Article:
Jose Gonzalez Valero, hydrocarbon measurement assessor at Pemex, in Mexico City, Mexico, has a laundry list of wants. “Wireless, fieldbus-Modbus integration and standards, distributed control systems for small applications, plant information integration for analysis. Instrument application for small installations for oil-and-gas upstream production.”

One respondent who preferred to remain anonymous said, “I’m a supplier, but I hope we’ll deliver more solutions and services based on open standards.” And several people agreed that better, more effective standards are important.

What new technologies do you think will most affect automation in the next few years, and why?

This question gave readers the opportunity to play industry analyst and predict the course of innovation over the next few years (probably with the same level of accuracy). Like the wish-list question, responses were varied, but the clear winner was the anticipated impact of wireless technologies on plant operations, which was mentioned by no fewer than 20 percent of respondents. Wireless input/output (I/O), wireless Ethernet, wireless units, wireless communications, radio frequency identification (RFID), wireless control, wireless networking including WiMax and Zigbee and wireless fieldbus were all featured.

For example, Eugenio F. da Silva Neto, business development manager for Switzerland’s Endress+Hauser Process Solutions AG, told us, “Pervasive and ubiquitous technologies like wireless, smart middleware-like agents and semantic Web technologies, and aware-based services [will have an impact]. And I hope ‘green technologies and platforms’ will arrive and stay in our industry.”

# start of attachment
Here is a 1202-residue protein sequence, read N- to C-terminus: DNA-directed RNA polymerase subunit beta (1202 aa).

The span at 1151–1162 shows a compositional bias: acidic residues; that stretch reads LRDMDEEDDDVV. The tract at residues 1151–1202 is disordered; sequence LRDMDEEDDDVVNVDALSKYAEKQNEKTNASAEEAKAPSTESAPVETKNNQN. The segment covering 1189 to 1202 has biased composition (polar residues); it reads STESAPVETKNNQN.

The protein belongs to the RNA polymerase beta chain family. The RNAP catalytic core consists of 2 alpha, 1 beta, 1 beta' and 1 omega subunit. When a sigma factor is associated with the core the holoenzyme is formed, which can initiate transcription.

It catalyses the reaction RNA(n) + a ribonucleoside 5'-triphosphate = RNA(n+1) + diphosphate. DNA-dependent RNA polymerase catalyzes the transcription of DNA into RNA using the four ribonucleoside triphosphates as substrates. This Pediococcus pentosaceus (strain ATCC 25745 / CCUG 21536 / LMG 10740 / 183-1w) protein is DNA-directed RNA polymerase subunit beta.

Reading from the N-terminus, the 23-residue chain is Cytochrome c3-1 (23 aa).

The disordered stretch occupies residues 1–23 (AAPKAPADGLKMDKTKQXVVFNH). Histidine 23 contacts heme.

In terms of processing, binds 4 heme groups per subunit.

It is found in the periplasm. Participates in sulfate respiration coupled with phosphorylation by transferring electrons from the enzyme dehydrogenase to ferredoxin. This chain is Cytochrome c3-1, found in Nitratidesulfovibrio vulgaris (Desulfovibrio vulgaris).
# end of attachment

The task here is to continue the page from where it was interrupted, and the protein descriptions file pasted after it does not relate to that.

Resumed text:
Miguel Mejia, corporate IT demand manager for German eyecare supplier Carl Zeiss Vision International GmbH, believes that robotics will be important. “Robots will be more self sufficient, able to make decisions on process and quality. [I also expect] a new wave of RFID integration and implementation, accompanied by improvements on industrial networking.”

“Abnormal event detection,” says process control engineer Doug Lutz. “If someone or some company can actually make real progress in this area that is repeatable, transferable and reliable, then we have the potential to make a real dent into preventing incidents and therefore prevent more serious loss of process containment in refineries and chemical plants.”

“I expect we’ll see advancement in machine safety,” responded one anonymous reader. “That is, integrating intelligence into motion/drives, and field devices such that the need for separate relays and logic elements separate from machinery control will now become an integral part. This is akin to the movement of integrating motion, process and logic into one integrated platform. Machinery safety is the next integration element in machinery automation on the horizon.”

Finally, an anonymous respondent told us, “I think the trend in my area (DCS) will be the McDonaldization of the product.  Managers don’t like to rely on technical experts.”

Where will be the source of innovations in automation?

When asked where the next wave of automation innovations would come from, your responses were split fairly evenly across Supplier (33), Electronics (47) and Internet (31). There were several write-ins, with Services, Integrators and Owner/Operators getting one vote each while End Users and the Consumer earned two each. (Readers were allowed to vote for more than one option.)

Related Sidebar - Additional Survey Comments on Automation Innovations
To read the article accompanying this story, go to www.automationworld.com/feature-6426.